I don’t know.

What I do know is that for that hour and for the rest of the day, I felt restored and happy. It was like yoga, but better because in my neighborhood, all those humorless twats I referred to above, yup, beside the park, the yoga studio is their other hang-out of choice.

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some thoughts about violence and schools after MLK Day…

It will probably sound a little dumb, but somehow I missed it. The shooting in New Mexico made me aware of this new found paternal feeling I have, and that newness blinded me to a simple fact: as awful as that shooting was, the same kind of violence occurs every day in our inner-cities.

I don’t want to come across like that lame-o liberal singing to a choir of other liberals. I’m not talking about banning guns here. I just don’t think that’s possible, and really, there’s a case to be made for people who like their guns. God bless them. I say this though I was raised in LA, a city where for the most part, the only people who have guns are either police or criminals. But I’ve been around long enough to know that if you live in the country, guns can be a way of life, and why not?

The point of this post is to point out what I missed, though I don’t know how I missed it. In the past year, I witnessed two shootings right outside my classroom. The neighborhood I work out of is no West Oakland, but it’s not too far–either by statistics or geography–and really, who cares about the stats? If it’s one young man dead by a gun, then it’s one too many. This leads me to another reason why I think most of us seem so pained by New Mexico, and so oblivious to what happens in our cities. I won’t say it’s racism, but there is a part of so many people who see the news and they see that the victim is brown or black and they think: well, that kid must have been involved in something. There is no doubt that some are, but so many are just victims of living in a neighborhood where bullets fly for the smallest provocation. handgun I had a student recently who stopped coming to class once the clocks turned back an hour. Why? Because he didn’t feel safe going home after dark.

I teach a lot of kids who come from these scary neighborhoods, and I didn’t really believe him. I thought he was just being lazy. I couldn’t see it: the truth. The fact that this kid is a prisoner of his neighborhood. The sun goes down, and wild things come out. It’s not a fairy tale. It’s a fact.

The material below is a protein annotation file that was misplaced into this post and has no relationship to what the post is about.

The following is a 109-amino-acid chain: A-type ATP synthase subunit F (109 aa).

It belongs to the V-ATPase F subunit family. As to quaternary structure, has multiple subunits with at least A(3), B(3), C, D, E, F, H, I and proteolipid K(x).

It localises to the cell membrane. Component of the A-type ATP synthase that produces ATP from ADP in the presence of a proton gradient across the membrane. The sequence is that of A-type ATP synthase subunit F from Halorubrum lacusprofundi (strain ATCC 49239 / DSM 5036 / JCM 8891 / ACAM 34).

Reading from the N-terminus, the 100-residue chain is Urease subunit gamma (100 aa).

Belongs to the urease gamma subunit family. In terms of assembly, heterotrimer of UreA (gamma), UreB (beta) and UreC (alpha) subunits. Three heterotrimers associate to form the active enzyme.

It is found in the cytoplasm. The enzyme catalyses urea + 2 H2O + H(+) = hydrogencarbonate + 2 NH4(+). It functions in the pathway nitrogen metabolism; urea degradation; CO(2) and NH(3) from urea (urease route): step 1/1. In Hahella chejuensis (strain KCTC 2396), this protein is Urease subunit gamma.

Recently, I heard about two different projects I want to share with you.

The first project is Kathleen Horan’s series for WNYC, a radio station in New York.

picture of Kathleen Horan

Kathleen Horan, super brave reporter

Ms. Horan is a staff reporter for New York Public Radio, who covers the criminal justice beat. She recently started a series, In Harm’s Way, a multi-platform effort to profile the life of every child in New York City killed by gunfire. Basically, her project is to make people aware of the young children–many the same age as those lost in Newtown–who have died because they, like my student, live in neighborhoods that are not safe. If you want to hear the voices of the parents who are trying to make sense of their lives, if you want to be made aware of this type of everyday tragedy that does not get covered elsewhere, I hope you will check out her series.

Another fascinating series comes out of Boston. Globe reporters, Meghan Irons and Akilah Johnson, spent the last year living in Bowdoin-Geneva, a 68 square block area of Boston that is infamous for crime. The reporters say they were embedded in this neighborhood–an interesting word considering it usually connotes war journalism.

image of Akilah Johsnon

Akilah Johnson

But it’s a fitting word if you go read the series because the neighborhood they write about is war-like, and probably so far from what most of us can imagine. I lived in Boston for three years, and I can tell you that I never would have imagined that the kind of all-out violence that these reporters describe could be possible that close to me.

image of Meghan Irons

Meghan Irons, journalist

And this is the irony of it. So many of us are unaware of the world outside our front doors, but every once in a while, something like New Mexico happens and we are amazed by it.

Don’t be amazed.

It’s happening, and if you live in a decent sized urban area, it is happening as I write these words and as you read them: A mini-version of New Mexico every night.


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g. martinez cabrera, Shane Evangelista, and Masa Sugawara
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Thursday with the film guys…

I have been very fortunate these past few months to make friends with some very wonderful guys who are also really talented.  Masa Sugawara (left) and Shane Evangelista are filmmakers here in San Francisco.  We met this week to put the final edits on a commercial we shot in December.  This commercial will be part of a reel that I hope to present to some ad agencies later this year.
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We also met with Jason Payne, a talented actor working out of the East Bay. We are planning to film a few episodes of a web series that I wrote called, The Method. This is exciting stuff. I’ll write more about this at a later date, but for now, it’s enough to say that the show is about a struggling actor who wins the lotto by accident but who does not want the money for fear that it will hurt his sense of self as a method actor.

Stay tuned. I will be including all of you on this as we get closer.

2013 is a year of change.  I am hopeful. What are you hopeful about?